David Jessup, a veterinarian with the state wildlife agency who washed Olive, said the animal was "circling the drain" when she arrived.  "She was in very bad condition," Jessup said. "She had probably been oiled for some period of time and (had) not eaten."

For the previous two years, he had been researching techniques for washing oil off otters — the Monterey coast sees regular natural seepage, which likely was the source of Olive's oil.  Jessup and others bathed the otter in olive oil — hence the name — which he'd found could loosen the tar-like oil off the thick fur. Once cleaned, Olive was fed by Jessup and his staff.

After she recovered, Olive was outfitted with a microchip and transmitter and released back into the wild, where scientists have tracked and studied her.”  More at:


Guatemala eruption turns to tourist draw

ANTIGUA, Guatemala (AP) — “A terrifying eruption of one of the world's most active volcanoes tapered off Friday into a draw for delighted tourists, who snapped photos from a neighboring colonial city and made plans to take night hikes to see glowing rivers of lava.

Villagers were returning to their homes on the flanks of the Volcano of Fire as it wound down its largest eruption in nearly four decades, spewing smaller amounts of ash and lava. Guatemalan authorities reduced the alert level from the highest, red, to orange around the Volcan del Fuego, or Volcano of Fire, and said Thursday's ferocious lava flow was now two smaller, 3,000-foot streams.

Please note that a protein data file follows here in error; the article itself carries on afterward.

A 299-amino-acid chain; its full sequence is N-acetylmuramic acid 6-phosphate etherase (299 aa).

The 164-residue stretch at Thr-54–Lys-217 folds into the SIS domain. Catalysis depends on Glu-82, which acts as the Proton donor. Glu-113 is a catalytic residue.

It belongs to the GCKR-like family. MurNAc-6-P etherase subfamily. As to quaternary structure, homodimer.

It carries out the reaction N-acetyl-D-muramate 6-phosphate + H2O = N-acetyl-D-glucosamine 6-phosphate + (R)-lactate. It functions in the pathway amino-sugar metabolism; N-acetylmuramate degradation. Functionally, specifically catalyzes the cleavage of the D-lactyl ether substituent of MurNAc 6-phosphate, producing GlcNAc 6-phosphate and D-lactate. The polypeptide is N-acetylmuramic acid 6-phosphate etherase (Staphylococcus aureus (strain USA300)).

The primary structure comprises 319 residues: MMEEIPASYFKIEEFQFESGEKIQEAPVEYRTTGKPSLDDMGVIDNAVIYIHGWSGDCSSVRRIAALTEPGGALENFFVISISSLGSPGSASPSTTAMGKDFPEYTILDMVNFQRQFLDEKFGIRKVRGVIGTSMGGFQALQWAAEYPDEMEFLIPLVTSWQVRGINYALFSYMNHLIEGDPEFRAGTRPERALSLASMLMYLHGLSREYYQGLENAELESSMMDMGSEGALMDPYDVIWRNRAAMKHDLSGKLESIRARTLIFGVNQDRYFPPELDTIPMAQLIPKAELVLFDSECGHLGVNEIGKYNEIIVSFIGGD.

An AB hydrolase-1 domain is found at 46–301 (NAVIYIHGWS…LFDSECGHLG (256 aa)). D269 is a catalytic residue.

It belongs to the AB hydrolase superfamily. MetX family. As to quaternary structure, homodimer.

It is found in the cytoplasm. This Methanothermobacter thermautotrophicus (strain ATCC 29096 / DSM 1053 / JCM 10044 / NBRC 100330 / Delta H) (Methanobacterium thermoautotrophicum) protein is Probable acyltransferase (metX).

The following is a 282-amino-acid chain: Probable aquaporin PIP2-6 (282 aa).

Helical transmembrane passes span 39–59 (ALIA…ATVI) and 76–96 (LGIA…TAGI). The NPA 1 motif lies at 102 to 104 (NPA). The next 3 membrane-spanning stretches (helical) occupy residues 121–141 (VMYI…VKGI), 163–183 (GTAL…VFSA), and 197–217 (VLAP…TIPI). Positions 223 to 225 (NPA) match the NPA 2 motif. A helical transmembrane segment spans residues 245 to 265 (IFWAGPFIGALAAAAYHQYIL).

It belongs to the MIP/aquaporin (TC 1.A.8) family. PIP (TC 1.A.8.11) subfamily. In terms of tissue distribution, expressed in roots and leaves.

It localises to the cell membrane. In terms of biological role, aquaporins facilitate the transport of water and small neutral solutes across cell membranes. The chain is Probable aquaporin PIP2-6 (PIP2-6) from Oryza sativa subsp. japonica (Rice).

Tourists walking the cobblestone streets of the colonial city of Antigua, about six miles from the volcano, said they were making plans to take guided trips to the mountain to see the lava, and guide companies said they were getting dozens of calls for tours.” More at:


How Do Pain Relievers Work?

“Some people take aspirin or ibuprofen to treat everyday aches and pains, but how exactly do the different classes of pain relievers work? Learn about the basic physiology of how humans experience pain, and the mechanics of the medicines we've invented to block or circumvent that discomfort.”

View full lesson on TED-Ed BETA:

What You Didn’t Know:

In Shakespeare's time, mattresses were secured on bed frames by ropes. By pulling on the ropes, the mattress tightened, making the bed firmer to sleep on. Hence the phrase...'Goodnight, sleep tight'.

It was the practice in Babylon 4,000 years ago that for a month after the wedding, the bride's father would supply his son-in-law with all the mead he could drink.  Mead is a honey beer and because their calendar was lunar based, this period was called the honey month, today it’s the honeymoon.

In English pubs, ale is ordered by pints and quarts... So in old England, when customers got unruly, the bartender would yell at them 'Mind your pints and quarts, and settle down.'  It's where we get the phrase 'mind your P's and Q's'.


On This Day:

The first transcontinental mail service to San Francisco begins, Sep 15, 1858: